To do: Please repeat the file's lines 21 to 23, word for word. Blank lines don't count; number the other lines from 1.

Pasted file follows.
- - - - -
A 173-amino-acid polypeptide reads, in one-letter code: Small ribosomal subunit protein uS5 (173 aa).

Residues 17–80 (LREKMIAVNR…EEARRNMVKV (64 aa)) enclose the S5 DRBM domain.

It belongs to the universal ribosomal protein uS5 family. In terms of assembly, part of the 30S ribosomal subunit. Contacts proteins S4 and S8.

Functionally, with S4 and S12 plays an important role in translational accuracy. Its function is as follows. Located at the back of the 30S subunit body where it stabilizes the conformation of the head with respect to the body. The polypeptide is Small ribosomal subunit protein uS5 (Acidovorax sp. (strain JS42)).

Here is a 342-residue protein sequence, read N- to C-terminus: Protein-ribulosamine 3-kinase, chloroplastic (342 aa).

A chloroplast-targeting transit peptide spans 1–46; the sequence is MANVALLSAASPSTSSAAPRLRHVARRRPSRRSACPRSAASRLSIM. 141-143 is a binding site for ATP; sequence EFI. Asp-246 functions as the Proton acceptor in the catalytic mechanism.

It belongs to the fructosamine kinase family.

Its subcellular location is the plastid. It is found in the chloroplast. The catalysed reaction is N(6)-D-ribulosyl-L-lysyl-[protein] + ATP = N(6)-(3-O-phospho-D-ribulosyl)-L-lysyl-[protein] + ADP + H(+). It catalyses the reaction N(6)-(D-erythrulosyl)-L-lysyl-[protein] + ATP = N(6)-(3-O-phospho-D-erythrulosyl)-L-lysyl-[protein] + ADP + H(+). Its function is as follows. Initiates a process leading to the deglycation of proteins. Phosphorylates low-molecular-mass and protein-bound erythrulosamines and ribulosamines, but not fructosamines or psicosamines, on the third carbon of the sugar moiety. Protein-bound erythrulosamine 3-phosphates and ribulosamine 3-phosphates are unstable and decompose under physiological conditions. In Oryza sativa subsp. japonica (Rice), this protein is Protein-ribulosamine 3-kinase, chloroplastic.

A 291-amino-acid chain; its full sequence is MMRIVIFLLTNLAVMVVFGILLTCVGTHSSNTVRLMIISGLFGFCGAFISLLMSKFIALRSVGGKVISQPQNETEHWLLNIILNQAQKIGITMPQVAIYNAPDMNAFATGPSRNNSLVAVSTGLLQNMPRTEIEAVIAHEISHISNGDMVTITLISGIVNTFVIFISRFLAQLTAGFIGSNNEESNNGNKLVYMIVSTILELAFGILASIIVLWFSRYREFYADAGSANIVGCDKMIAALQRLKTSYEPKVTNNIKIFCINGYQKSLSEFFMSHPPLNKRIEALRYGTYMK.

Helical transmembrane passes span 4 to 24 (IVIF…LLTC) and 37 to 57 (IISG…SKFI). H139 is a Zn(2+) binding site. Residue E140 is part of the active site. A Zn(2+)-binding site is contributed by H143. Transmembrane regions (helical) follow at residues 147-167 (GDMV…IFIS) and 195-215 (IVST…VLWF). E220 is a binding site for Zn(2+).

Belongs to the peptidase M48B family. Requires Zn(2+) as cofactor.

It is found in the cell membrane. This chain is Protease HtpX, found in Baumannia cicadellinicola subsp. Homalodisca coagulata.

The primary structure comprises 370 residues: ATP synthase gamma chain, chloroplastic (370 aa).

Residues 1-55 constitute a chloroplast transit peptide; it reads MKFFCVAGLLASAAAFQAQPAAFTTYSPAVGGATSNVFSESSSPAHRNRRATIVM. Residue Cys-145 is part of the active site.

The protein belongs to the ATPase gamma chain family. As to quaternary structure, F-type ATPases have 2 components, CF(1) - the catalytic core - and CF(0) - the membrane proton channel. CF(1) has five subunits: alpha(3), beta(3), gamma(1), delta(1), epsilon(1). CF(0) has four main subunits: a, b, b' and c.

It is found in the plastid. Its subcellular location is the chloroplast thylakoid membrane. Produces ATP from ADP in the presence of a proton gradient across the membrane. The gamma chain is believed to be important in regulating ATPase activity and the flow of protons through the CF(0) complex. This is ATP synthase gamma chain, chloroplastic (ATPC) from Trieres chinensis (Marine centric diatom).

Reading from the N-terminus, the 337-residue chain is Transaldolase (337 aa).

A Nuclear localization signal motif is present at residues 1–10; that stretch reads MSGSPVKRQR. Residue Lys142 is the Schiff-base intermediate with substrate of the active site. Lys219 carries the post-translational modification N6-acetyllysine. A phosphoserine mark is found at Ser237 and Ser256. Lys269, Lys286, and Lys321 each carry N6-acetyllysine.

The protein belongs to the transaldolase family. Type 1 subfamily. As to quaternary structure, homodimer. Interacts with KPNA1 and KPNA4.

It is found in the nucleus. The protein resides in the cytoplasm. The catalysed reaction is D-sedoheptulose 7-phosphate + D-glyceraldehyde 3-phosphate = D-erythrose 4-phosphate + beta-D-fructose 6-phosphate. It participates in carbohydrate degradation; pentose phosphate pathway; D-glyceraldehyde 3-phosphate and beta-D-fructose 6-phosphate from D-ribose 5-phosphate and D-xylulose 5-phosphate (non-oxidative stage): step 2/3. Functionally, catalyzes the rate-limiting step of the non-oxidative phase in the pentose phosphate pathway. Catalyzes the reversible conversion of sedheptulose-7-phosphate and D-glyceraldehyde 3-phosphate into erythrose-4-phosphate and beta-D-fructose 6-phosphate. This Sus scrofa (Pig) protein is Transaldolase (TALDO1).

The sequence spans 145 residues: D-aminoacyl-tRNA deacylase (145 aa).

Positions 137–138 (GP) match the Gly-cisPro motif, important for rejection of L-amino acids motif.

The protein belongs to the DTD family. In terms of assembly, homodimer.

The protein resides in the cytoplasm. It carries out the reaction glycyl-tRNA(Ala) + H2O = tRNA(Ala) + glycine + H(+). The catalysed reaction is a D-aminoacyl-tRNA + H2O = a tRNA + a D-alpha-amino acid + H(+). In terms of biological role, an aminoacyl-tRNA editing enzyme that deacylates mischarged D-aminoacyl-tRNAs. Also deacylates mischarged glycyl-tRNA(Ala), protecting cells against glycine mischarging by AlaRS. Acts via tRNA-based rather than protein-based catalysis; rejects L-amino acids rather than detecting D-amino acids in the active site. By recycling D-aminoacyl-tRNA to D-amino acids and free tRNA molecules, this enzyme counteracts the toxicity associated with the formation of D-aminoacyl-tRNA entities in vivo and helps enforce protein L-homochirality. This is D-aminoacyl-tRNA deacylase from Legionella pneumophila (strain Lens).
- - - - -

The sequence spans 145 residues: D-aminoacyl-tRNA deacylase (145 aa).

Positions 137–138 (GP) match the Gly-cisPro motif, important for rejection of L-amino acids motif.

The protein belongs to the DTD family. In terms of assembly, homodimer.